|Publication number||US3889137 A|
|Publication date||Jun 10, 1975|
|Filing date||Dec 10, 1973|
|Priority date||Dec 20, 1972|
|Publication number||US 3889137 A, US 3889137A, US-A-3889137, US3889137 A, US3889137A|
|Inventors||Kay Malcolm John|
|Original Assignee||Philips Corp|
|Export Citation||BiBTeX, EndNote, RefMan|
|Patent Citations (2), Referenced by (12), Classifications (9)|
|External Links: USPTO, USPTO Assignment, Espacenet|
United States Patent 1191 Kay [ June 10, 1975 1 CIRCUIT ARRANGEMENTS COMPRISING A SWITCHING TRANSISTOR  Inventor: Malcolm John Kay, Lockleys,
Australia  Assignee: U.S. Philips Corporation, New
 Filed: Dec. 10, 1973  Appl. No.: 423,275
 Foreign Application Priority Data Dec, 20, 1974 Australia 59174/73  U.S. Cl. 307/300; 307/254; 307/310  Int. Cl. H03k 17/00  Field of Search 307/310, 300, 315, 254,
 References Cited UNITED STATES PATENTS 3,283,244 11/1966 Proctor et al 307/315 3,678,291 7/1972 Coe 307/315 OTHER PUBLICATIONS IBM Tech. Disclosure Bulletin by May, Jr., Vol. 10, No. 7, 12/67, page 1,045.
Primary ExaminerMichael .I. Lynch Assistant ExaminerB. P. Davis Attorney, Agent, or FirmFrank R. Trifari  ABSTRACT An arrangement for driving a switching transistor in which a current sensing resistor is connected between an input amplifier and the switching transistor. A feedback loop is created by a transistor having its baseemitter junction coupled to the current sensing resistor and its collector supplying the feedback signal to the amplifier input. The arrangement insures saturated switching of the switching transistor over a range of operating conditions.
7 Claims, 2 Drawing Figures Y PATENTEDJUN 10 1915 3,889,137
R1 TRZ Fig.2
CIRCUIT ARRANGEMENTS COMPRISING A SWITCHING TRANSISTOR The present invention relates to circuit arrangements of the kind comprising a switching transistor to the base of which a switching signal is supplied from a switching signal source for rendering the switching transistor conductive.
In designing such a circuit arrangement, allowance must be made to ensure that sufficient base current drive is available to completely switch the switching transistor under the required operating conditions of the circuit arrangement i.e. over the complete operating temperature range of the circuit arrangement and over the complete range of variation anticipated in the magnitude of the supply voltage and that of the switching signal. In most cases complete switching requires the switching transistor to be driven into saturation.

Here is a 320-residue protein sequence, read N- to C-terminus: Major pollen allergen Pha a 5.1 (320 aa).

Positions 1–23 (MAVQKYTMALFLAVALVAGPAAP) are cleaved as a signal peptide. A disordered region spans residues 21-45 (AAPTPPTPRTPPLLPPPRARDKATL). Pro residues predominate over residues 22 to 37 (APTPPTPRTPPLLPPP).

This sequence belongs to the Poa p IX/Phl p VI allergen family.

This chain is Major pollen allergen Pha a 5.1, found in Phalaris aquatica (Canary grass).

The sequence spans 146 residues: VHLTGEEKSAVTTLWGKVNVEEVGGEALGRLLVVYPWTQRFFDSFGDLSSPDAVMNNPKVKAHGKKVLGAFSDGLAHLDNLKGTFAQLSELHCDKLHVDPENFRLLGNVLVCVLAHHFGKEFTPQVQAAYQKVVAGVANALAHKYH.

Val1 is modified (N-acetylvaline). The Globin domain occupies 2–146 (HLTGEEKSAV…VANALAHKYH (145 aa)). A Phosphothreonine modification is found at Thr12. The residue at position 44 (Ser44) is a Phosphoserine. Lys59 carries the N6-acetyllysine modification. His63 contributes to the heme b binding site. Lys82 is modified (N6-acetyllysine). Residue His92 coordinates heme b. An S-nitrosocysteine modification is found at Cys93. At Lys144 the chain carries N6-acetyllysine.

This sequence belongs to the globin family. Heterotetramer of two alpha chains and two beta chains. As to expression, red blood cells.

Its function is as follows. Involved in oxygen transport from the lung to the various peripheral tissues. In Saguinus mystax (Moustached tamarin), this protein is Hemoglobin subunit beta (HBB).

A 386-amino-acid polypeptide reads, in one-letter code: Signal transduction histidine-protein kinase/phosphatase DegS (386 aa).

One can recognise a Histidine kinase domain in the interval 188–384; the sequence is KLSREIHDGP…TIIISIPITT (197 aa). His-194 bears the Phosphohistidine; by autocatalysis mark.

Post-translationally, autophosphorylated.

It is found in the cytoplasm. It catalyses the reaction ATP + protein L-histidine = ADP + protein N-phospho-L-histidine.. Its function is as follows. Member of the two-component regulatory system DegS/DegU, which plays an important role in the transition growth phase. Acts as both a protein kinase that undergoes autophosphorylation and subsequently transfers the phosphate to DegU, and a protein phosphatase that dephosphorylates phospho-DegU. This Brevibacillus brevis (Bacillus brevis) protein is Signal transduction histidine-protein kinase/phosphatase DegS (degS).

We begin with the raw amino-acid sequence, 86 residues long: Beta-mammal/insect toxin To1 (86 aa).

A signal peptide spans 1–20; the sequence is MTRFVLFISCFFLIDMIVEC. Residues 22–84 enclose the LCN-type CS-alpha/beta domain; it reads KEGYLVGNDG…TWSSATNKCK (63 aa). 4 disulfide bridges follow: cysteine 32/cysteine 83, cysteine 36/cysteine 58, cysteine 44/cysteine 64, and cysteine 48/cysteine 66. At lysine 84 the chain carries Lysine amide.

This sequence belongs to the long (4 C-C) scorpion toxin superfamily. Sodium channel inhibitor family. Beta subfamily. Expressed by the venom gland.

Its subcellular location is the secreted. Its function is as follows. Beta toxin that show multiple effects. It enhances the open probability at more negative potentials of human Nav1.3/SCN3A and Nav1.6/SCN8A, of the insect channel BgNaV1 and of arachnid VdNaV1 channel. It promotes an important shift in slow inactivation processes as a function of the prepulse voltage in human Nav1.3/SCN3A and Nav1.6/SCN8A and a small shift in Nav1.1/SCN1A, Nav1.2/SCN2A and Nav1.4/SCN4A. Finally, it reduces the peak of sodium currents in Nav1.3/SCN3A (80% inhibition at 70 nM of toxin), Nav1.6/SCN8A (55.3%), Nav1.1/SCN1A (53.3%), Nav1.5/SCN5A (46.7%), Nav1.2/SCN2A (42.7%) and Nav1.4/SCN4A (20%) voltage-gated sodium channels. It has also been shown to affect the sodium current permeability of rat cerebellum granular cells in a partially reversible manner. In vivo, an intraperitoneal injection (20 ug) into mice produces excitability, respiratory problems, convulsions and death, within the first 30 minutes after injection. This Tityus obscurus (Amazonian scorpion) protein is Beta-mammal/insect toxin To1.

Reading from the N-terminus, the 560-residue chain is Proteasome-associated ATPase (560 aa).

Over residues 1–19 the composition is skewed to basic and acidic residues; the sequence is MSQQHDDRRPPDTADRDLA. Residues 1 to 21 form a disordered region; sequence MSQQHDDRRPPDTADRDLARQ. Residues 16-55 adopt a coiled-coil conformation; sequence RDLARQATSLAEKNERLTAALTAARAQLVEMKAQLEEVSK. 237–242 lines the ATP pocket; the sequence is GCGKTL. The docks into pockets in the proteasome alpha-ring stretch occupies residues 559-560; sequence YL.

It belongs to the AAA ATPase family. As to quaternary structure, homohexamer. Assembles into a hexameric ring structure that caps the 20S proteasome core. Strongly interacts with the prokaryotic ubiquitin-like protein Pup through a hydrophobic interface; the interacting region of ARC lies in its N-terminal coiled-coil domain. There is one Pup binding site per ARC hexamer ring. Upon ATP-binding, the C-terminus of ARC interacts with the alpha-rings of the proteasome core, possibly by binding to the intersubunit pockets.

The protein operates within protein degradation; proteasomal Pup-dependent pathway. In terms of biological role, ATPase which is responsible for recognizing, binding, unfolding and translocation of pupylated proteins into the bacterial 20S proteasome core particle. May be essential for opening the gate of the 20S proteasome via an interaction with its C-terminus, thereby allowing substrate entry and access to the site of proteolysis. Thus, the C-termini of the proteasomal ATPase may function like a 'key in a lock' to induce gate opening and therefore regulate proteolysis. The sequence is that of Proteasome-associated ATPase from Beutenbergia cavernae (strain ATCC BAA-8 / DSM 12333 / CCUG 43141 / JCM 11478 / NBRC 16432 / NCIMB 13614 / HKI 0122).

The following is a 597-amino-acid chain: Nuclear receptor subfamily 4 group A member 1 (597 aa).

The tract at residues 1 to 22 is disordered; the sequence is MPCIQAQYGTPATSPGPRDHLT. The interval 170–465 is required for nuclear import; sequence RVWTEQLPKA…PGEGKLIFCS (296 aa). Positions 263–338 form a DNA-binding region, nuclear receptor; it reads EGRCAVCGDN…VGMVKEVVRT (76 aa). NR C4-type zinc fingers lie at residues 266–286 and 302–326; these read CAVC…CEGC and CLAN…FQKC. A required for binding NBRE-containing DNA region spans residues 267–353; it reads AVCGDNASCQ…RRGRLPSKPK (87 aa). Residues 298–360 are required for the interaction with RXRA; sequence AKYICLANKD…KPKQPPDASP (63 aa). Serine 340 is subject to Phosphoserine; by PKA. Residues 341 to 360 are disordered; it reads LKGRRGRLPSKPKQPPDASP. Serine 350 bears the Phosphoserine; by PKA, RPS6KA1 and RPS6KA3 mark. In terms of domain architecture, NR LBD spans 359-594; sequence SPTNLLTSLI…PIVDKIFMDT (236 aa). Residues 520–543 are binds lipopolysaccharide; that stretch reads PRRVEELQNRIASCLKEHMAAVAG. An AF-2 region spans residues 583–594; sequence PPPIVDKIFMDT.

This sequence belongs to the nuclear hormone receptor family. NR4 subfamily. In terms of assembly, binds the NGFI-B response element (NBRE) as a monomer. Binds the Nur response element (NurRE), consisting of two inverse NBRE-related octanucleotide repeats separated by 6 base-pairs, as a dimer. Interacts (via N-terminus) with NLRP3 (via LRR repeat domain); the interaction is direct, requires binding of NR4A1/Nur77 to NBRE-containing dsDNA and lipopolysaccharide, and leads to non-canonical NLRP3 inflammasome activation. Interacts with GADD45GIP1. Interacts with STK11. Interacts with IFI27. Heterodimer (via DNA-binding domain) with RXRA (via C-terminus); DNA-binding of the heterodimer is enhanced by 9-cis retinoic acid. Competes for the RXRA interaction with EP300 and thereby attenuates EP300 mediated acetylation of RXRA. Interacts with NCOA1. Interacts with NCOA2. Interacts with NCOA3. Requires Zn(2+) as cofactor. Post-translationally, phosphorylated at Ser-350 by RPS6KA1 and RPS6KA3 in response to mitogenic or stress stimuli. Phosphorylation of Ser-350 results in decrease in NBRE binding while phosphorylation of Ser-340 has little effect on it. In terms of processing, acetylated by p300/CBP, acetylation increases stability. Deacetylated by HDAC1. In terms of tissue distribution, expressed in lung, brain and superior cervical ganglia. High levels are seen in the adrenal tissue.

With known circuit arrangements, there is the problem that these design requirements dictate a higher than necessary base current at nominal operating temperature with nominal magnitudes for the supply voltage and the switching signal resulting in an unnecessarily high power dissipation in the base drive. Furthermore, it should be noted that an increase in temperature usually results in a decreased base current drive requirement for the switching transistor. In other words, with an increase of temperature the baseemitter voltage of the switching transistor in the operating state is reduced. Accordingly, with the known circuit arrangements, an increase in temperature results in an increase of the base drive current whereas the current gain of the switching transistor will, in general, increase so that less base drive current is actually required.
1 If the base current drive circuit incorporated a driving transistor connected in emitter-follower configuration, then this problem is accentuated.
In a circuit arrangement in accordance with the invention, the switching signal for the switching transistor is supplied from the switching signal source via an am plifier having a current sensing impedance connected between the amplifier output and the base of the switching transistor, the amplifier being included within a negative feedback loop in which a feedback signal is derived from the collector of a feedback signal supplying transistor, the base-emitter junction of which is so connected across the current sensing impedance that base current to the switching transistor forward biases the base-emitter junction of the feedback signal supplying transistor.
The current elements of a circuit arrangement in accordance with the invention should be so proportioned that over the anticipated range of operating conditions, the magnitude of the base current supplied to the switching transistor in response to the switching signal is equal to or in excess of that required for saturation.
The addition the said circuit element should be so proportioned that, over a significant portion of the said anticipated range, the base current drive in excess of that required for saturation is substantially less than the excess which would occur if the feedback loop were open-circuited at the collector of the said feedback signal supplying transistor.
Preferably, sufficient gain should be provided within the feedback loop that the feedback current from the collector of the feedback signal supplying transistor is small with respect to the current flowing through the current sensing impedance.
In one version of the invention, the said amplifier is in the form of a driving transistor connected in emitterfollower configuration, with the feedback signal derived from the collector of the feedback signal supplying transistor being applied to the base of the driving transistor. In this version, the switching signal from the switching signal source is also applied to the base of the driving transistor via a series impedance. However, such a series impedance may be omitted if the impedance of the switching signal source is sufficient to achieve the required loop gain.
The invention will now be described with reference to the attached drawings in which in each case the switching transistor is required to be driven to saturation in the conductive state and in which:
FIG. 1 is a circuit diagram of a known circuit arrangement of the kind to which the invention relates.
FIG. 2 is a circuit diagram of a circuit arrangement in accordance with the present invention.